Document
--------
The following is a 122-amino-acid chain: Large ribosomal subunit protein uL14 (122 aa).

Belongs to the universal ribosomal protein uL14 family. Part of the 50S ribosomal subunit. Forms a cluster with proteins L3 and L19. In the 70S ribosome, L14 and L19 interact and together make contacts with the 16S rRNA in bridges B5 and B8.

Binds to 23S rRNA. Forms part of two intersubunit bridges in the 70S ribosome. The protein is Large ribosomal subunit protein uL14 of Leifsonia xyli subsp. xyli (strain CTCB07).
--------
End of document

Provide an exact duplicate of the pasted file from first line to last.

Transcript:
The following is a 122-amino-acid chain: Large ribosomal subunit protein uL14 (122 aa).

Belongs to the universal ribosomal protein uL14 family. Part of the 50S ribosomal subunit. Forms a cluster with proteins L3 and L19. In the 70S ribosome, L14 and L19 interact and together make contacts with the 16S rRNA in bridges B5 and B8.

Binds to 23S rRNA. Forms part of two intersubunit bridges in the 70S ribosome. The protein is Large ribosomal subunit protein uL14 of Leifsonia xyli subsp. xyli (strain CTCB07).